Hess has missed only a few games since 1976, when he retired as Kansas City special agent from the U.S. Department of Agriculture's office of inspector general. "I started coming to Royals games after I fished in all the lakes I could fish in," says Hess. He made a full-time job of rooting because he couldn't persuade one particularly avid fan, his 19-year-old daughter, JoAnn, to stay away from the rowdy right-field GA section, even though she was pregnant with her first child. "I knew the aspect out here. There were a lot of drunks and people smoking pot and all that sort of stuff," Hess says. "I didn't want anybody to give her a hard time, so I went and picked her up and brought her to the games."
Born and raised in Brooklyn, Hess remembers boyhood trips to the Polo Grounds to watch the Giants, to Ebbets Field for Dodgers games and to Yankee Stadium, where he watched Babe Ruth and Lou Gehrig.
During the final week of a long Royals season, Hess is in his aisle seat holding forth on the sorry state of the hometown team. His accent is neither Midwestern nor agrarian, but pure New Yorker. "We're in the toilet," declares Hess. "We don't have any money to buy any ballplayers."
Hess has arrived four or five hours before the first pitch. "The trick is to get here before the parking lot attendants do," explains Hess. "I haven't paid for parking twice in the past twenty years." During batting practice, Hess leans over the railing and yells at Mike Bacsik, a 23-year-old Cleveland Indians pitcher getting his first taste of the big leagues. Bacsik is shagging fly balls, and Hess wants one, which would bring his collection to 753. "Hey 51," hollers Hess. "How about one for me here?" Bacsik ignores Hess and flips the ball back toward the infield. Hess lets him hear about it. "Ahhh, ya mother! I won't be rooting for your team!"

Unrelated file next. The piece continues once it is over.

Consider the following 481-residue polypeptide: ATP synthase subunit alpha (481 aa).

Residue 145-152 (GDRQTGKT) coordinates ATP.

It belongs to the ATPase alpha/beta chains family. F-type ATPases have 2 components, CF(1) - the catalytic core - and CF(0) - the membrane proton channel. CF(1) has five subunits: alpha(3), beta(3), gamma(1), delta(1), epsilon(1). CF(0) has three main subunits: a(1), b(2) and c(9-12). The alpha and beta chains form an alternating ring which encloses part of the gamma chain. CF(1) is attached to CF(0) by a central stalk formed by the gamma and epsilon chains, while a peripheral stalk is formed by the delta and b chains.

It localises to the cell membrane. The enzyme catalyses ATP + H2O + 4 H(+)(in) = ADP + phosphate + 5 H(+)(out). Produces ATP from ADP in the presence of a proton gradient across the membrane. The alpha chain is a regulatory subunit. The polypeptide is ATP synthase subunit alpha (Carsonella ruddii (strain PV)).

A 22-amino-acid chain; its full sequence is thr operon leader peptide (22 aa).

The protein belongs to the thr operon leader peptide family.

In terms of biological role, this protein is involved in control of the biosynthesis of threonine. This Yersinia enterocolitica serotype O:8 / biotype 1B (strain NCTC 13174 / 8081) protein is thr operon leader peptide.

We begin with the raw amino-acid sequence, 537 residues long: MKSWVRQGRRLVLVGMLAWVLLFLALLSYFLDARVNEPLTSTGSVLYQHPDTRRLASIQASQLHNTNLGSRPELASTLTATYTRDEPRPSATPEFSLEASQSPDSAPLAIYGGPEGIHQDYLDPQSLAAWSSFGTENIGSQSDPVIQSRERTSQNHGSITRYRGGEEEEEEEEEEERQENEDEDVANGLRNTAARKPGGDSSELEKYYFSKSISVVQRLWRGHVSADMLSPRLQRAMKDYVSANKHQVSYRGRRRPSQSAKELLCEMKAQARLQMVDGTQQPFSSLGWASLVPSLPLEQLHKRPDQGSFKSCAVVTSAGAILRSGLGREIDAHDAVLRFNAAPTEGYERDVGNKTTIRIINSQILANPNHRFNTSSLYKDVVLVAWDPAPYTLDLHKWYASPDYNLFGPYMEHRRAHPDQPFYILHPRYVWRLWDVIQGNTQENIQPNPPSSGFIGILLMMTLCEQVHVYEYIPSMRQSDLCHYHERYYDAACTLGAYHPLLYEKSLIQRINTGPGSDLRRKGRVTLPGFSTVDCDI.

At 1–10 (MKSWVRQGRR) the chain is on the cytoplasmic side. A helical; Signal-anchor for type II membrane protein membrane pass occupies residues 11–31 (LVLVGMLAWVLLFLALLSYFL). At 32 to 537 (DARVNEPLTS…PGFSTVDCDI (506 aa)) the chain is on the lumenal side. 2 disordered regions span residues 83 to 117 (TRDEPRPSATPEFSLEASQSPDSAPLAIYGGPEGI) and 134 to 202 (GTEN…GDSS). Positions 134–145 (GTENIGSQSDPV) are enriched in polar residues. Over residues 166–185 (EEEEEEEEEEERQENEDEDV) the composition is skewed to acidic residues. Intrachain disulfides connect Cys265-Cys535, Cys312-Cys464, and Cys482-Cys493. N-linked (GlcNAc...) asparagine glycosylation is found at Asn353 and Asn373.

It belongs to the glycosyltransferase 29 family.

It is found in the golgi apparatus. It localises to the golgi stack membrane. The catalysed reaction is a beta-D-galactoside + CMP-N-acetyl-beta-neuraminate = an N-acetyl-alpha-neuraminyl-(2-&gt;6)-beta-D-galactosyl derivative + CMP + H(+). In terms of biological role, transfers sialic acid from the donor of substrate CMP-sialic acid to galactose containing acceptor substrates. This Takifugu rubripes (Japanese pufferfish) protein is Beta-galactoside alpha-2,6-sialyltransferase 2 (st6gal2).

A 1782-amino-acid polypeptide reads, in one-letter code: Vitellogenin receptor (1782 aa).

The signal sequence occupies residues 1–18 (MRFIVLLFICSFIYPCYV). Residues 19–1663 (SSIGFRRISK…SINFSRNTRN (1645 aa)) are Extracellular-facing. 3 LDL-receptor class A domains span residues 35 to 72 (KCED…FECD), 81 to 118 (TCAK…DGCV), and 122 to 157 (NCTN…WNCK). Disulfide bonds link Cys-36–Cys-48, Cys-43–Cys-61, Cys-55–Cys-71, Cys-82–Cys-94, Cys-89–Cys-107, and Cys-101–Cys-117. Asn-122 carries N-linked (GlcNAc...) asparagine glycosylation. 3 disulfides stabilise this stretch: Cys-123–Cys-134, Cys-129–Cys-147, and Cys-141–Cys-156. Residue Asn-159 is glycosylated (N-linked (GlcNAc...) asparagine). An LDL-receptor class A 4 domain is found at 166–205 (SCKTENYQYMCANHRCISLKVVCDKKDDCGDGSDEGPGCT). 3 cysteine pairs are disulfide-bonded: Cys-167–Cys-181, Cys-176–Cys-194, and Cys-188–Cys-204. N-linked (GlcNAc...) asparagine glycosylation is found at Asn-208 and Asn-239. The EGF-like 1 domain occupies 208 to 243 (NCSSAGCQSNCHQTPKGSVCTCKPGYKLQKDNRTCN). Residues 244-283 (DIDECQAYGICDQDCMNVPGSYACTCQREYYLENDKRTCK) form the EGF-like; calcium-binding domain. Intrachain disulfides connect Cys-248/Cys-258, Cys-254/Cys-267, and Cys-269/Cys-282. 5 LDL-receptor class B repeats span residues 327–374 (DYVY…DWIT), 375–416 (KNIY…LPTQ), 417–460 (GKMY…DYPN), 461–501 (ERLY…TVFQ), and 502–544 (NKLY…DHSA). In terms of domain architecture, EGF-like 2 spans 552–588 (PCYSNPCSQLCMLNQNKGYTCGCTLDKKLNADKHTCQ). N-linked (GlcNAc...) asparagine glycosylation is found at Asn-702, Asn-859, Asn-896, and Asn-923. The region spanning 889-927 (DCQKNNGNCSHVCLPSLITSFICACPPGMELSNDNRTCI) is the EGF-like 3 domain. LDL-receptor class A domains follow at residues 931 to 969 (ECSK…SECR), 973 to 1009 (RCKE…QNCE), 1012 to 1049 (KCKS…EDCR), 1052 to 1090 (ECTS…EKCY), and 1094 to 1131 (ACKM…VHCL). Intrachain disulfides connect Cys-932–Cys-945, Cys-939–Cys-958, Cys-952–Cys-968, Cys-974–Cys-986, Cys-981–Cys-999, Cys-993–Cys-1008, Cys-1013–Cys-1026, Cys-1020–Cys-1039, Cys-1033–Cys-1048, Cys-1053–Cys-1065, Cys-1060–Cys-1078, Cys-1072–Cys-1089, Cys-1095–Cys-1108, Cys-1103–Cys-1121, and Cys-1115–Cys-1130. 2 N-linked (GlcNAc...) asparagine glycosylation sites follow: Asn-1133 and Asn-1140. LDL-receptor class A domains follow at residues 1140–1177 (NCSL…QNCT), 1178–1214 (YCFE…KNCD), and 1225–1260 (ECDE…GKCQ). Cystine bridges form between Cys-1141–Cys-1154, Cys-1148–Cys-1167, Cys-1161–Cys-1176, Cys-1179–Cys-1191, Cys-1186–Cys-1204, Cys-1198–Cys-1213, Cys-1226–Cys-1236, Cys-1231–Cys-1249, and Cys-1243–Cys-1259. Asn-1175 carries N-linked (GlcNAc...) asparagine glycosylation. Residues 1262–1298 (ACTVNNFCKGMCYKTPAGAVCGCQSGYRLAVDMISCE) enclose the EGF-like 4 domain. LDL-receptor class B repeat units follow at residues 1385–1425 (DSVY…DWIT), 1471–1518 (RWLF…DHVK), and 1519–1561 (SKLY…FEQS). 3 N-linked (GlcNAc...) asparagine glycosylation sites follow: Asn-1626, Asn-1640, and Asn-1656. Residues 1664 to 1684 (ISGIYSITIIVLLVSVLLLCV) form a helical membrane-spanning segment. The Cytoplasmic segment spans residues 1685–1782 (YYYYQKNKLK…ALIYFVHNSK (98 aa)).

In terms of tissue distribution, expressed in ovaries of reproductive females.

Asked to pinpoint the cause of the Royals' 97 losses this season, he points his finger in an unlikely direction. "Old man [Ewing] Kauffman had deep pockets, but he was the worst thing that ever happened to us," says Hess. "Although he gave us a ball team, he didn't believe in the free-agent market until it was too late. When he did jab into the free agents, he got the Davis twins and another guy with a rag arm from the Chicago White Sox. Mark Davis was a bad deal. He couldn't throw the ball over the plate. He could throw it over the backstop but never over the plate."
Hess wants Royals owner David Glass to put his money into scouting. "These other teams have good young ballplayers. Where do these guys come from? We've got too many guys from Wichita here now, and people are paying big-league prices to see them play ball. We should put our scouts out there knocking the bushes so we can get some talent here."
Asked whether Glass was right to retain Tony Muser as the Royals' manager, Hess says, "They're going to bring Muser back for next year, but then he's got to do good or he's out on his butt. Canning him then will be an easy decision."
He has traveled to every American League city but Oakland, California, following the Royals. "This is a good baseball town if some of the cats would just leave us alone," says Hess. "They want to build a new stadium? What the hell's wrong with this one? Look at this: I got a five-dollar seat here, and I'm 330 feet from home plate. How can you beat that?"